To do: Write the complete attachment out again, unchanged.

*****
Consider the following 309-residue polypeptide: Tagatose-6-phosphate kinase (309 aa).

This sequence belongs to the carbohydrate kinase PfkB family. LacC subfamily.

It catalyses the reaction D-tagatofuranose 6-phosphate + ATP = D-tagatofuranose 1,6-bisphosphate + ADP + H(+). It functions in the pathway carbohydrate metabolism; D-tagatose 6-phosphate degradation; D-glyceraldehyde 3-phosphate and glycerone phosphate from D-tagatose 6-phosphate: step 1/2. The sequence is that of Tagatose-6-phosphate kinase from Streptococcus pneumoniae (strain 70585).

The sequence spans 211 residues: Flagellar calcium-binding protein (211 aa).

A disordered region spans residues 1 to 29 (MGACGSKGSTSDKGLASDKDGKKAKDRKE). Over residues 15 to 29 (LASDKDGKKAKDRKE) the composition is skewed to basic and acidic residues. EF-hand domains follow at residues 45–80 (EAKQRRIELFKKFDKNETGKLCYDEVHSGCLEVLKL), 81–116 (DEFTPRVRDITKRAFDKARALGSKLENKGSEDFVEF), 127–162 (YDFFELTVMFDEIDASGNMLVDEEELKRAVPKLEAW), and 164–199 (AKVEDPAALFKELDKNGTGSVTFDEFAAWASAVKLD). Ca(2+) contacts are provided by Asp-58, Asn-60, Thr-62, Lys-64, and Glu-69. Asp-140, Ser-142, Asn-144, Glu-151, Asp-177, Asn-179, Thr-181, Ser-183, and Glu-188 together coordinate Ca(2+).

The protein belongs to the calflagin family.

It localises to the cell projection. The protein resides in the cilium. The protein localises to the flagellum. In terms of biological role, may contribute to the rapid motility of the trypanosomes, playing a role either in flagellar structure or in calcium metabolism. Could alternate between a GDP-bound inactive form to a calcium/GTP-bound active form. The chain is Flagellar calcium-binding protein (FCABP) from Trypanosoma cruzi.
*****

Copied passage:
Consider the following 309-residue polypeptide: Tagatose-6-phosphate kinase (309 aa).

This sequence belongs to the carbohydrate kinase PfkB family. LacC subfamily.

It catalyses the reaction D-tagatofuranose 6-phosphate + ATP = D-tagatofuranose 1,6-bisphosphate + ADP + H(+). It functions in the pathway carbohydrate metabolism; D-tagatose 6-phosphate degradation; D-glyceraldehyde 3-phosphate and glycerone phosphate from D-tagatose 6-phosphate: step 1/2. The sequence is that of Tagatose-6-phosphate kinase from Streptococcus pneumoniae (strain 70585).

The sequence spans 211 residues: Flagellar calcium-binding protein (211 aa).

A disordered region spans residues 1 to 29 (MGACGSKGSTSDKGLASDKDGKKAKDRKE). Over residues 15 to 29 (LASDKDGKKAKDRKE) the composition is skewed to basic and acidic residues. EF-hand domains follow at residues 45–80 (EAKQRRIELFKKFDKNETGKLCYDEVHSGCLEVLKL), 81–116 (DEFTPRVRDITKRAFDKARALGSKLENKGSEDFVEF), 127–162 (YDFFELTVMFDEIDASGNMLVDEEELKRAVPKLEAW), and 164–199 (AKVEDPAALFKELDKNGTGSVTFDEFAAWASAVKLD). Ca(2+) contacts are provided by Asp-58, Asn-60, Thr-62, Lys-64, and Glu-69. Asp-140, Ser-142, Asn-144, Glu-151, Asp-177, Asn-179, Thr-181, Ser-183, and Glu-188 together coordinate Ca(2+).

The protein belongs to the calflagin family.

It localises to the cell projection. The protein resides in the cilium. The protein localises to the flagellum. In terms of biological role, may contribute to the rapid motility of the trypanosomes, playing a role either in flagellar structure or in calcium metabolism. Could alternate between a GDP-bound inactive form to a calcium/GTP-bound active form. The chain is Flagellar calcium-binding protein (FCABP) from Trypanosoma cruzi.